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Oliver Otis Howard, Autobiography of Oliver Otis Howard, major general , United States army : volume 1 4 0 Browse Search
Oliver Otis Howard, Autobiography of Oliver Otis Howard, major general , United States army : volume 2 2 0 Browse Search
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Oliver Otis Howard, Autobiography of Oliver Otis Howard, major general , United States army : volume 1, Chapter 2: preparation for college; Monmouth and Yarmouth Academies (search)
young men.. His reputation as a student was such that I took an early fancy not only to know him, but to see how he made such rapid progress. He took very little exercise out of doors and that by rapid walking or running by himself. He had a standing desk where he stood when not in recitation or at his meals. He could so prolong his studies as to do with but five hours sleep in the twenty-four. As I was so anxious to keep up with the advanced class which I had entered, I imitated Spencer Wells for a part of the time. I took more exercise, but I kept myself many hours at the standing desk and I tried hard to shorten my sleep. At times I succeeded in getting along with only five or six hours by a rigid persistency, and it is a wonder that I did not impair my health. Toward the latter part of the course the students of my class, with two or three exceptions, were inclined to dissipation. They had all their preparation quite complete and to them the review to put on the fina
Oliver Otis Howard, Autobiography of Oliver Otis Howard, major general , United States army : volume 1, Chapter 10: camping in Washington; in command of a brigade (search)
th practical brain, could make and distribute the money, provided he had the handsome, sanguine, able banker, Jay Cooke, to help him. Montgomery Blair, the postmaster-general, with his political acumen, could cooperate with his brother, General F. P. Blair, in Missouri. The Blairs were watched with confident interest. Simon Cameron, in the War Department, a secretary, wealthy, experienced, and wise-how could the President have a better adviser than he Most venerable of the Cabinet was Secretary Wells, in charge of the navy portfolio. It did us young men good to look upon him and upon General Scott because of their imperturbable faces. We needed solid men of age rather than ardent leaders. The first great excitement was from the outside. During the afternoon of June 11th the news of General Benjamin F. Butler's attempt to capture Little and Big Bethel came to us. Butler ordered a night march with the hope of surprising a small intrenched force at Big Bethel. It was to be a com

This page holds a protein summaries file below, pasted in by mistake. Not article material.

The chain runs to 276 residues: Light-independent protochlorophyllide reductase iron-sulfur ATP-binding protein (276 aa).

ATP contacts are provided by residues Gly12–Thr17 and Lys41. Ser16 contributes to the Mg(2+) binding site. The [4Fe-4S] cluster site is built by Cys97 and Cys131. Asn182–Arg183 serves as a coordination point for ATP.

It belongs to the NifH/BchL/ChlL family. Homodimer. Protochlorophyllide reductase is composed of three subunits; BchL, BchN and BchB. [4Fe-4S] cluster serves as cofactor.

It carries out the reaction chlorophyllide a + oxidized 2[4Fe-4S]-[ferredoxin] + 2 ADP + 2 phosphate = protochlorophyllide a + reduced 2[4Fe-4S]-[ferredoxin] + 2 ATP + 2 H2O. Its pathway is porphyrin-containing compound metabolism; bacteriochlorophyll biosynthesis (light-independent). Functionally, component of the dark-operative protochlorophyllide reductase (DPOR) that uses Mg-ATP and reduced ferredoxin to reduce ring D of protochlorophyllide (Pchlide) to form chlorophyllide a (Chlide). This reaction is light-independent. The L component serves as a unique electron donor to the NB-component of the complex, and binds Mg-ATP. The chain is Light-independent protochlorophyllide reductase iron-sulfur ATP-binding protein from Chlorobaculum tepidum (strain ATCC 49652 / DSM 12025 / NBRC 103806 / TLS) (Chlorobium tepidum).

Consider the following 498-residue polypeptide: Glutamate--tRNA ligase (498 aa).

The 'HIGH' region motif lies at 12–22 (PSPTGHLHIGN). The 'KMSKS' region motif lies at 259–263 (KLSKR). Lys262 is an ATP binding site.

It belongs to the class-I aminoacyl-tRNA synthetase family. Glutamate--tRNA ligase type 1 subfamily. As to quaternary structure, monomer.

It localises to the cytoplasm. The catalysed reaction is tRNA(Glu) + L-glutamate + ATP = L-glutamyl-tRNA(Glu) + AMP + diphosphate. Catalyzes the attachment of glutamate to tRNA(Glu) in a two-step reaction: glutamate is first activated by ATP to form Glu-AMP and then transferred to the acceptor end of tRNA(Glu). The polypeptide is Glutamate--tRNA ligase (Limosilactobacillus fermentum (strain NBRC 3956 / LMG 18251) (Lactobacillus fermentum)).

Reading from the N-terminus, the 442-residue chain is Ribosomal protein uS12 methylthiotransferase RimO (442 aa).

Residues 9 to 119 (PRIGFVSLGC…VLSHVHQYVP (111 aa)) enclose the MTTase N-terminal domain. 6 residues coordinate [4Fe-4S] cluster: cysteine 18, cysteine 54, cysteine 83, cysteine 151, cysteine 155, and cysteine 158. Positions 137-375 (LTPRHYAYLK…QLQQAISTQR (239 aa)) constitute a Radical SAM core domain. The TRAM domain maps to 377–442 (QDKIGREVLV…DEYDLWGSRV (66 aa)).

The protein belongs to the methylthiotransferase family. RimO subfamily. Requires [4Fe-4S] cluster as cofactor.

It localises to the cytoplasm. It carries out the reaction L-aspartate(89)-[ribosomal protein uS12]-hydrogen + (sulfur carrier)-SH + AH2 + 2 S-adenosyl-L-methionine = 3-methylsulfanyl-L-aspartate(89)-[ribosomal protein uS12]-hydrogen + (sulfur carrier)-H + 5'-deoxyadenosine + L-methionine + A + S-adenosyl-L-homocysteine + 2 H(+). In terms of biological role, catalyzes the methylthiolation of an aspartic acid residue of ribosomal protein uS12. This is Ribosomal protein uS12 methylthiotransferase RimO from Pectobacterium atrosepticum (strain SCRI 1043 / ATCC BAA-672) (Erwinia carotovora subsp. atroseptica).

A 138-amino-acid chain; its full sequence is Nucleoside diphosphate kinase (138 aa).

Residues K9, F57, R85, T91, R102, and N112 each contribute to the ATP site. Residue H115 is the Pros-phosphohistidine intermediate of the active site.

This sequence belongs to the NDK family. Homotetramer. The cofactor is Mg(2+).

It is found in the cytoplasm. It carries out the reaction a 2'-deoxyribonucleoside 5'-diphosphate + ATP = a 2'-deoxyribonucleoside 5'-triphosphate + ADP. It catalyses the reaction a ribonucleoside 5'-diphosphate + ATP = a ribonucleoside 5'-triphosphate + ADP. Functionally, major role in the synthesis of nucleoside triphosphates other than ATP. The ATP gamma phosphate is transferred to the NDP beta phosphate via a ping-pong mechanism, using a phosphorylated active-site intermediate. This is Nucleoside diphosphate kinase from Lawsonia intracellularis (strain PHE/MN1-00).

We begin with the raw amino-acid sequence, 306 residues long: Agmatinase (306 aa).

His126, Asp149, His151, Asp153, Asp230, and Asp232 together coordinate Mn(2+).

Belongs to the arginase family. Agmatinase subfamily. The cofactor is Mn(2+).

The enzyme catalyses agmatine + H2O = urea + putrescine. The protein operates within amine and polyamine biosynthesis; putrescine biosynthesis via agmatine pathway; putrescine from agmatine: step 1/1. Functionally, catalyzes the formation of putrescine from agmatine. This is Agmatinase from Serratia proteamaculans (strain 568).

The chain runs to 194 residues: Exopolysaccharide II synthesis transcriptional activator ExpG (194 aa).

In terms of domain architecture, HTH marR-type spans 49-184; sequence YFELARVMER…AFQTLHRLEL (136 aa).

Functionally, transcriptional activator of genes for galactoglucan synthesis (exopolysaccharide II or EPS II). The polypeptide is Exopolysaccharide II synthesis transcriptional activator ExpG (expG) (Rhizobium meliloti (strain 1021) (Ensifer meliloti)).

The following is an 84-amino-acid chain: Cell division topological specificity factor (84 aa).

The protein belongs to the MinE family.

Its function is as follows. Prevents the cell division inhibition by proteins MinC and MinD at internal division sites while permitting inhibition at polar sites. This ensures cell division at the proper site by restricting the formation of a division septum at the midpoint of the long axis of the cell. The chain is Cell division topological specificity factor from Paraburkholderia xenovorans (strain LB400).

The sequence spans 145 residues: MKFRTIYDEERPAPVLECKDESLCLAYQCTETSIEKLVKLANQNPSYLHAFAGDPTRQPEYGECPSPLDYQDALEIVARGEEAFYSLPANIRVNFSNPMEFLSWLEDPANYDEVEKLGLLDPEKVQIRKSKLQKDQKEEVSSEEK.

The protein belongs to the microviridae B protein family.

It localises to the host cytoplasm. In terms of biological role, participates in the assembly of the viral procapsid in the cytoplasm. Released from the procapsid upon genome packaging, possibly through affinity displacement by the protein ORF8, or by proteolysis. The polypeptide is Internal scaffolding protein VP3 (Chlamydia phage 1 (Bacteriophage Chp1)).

ton, D. C., Camping in, I, 133-145. Washington, D. C., Life in, II, 459-467. Washington, James B., I, 232. Watkins, Mr., I, 185, 195. Wauhatchie, Battle of. I, 465-470. Wayne, H. C., 11, 78, 80, 82. Webb, A. 8., I, 430, 436, 439, 444. Webb, E. B., 1, 70; 11, 97. Weber, Max, I, 300. Weir, Robert, I, 91. Weir, Mrs., Robert, 1, 96. Weiss, Charley, I, 215, 437. Weld, Allan H., I, 25. Welles, Gideon, I, 139. Wellington, Duke of, I, 612; II, 24, 495, 496. Wells, Spencer, I, 27. Wesells, Henry W., I, 229. Wever, Clark R., II, 64. Whaley, William, II, 238. Wheeler, Joseph, I, 541, 542, 579, 601, 602, 605, 606, 608, 609; II, 7, 14, 28, 30, 47, 74, 78, 80. Whipple, A. W., I, 157, 333. White, Julius, I, 273, 275, 276. Whiting, Henry, I, 143. Whiting, W. H. C., I, 225, 226, 239, 241. Whiting, William, II, 438. Whittaker, J. C., II, 485, 486. Whittier, John Greenleaf, II, 414. Whittle, D. W., II, 62, 570, 671. Whittlesey,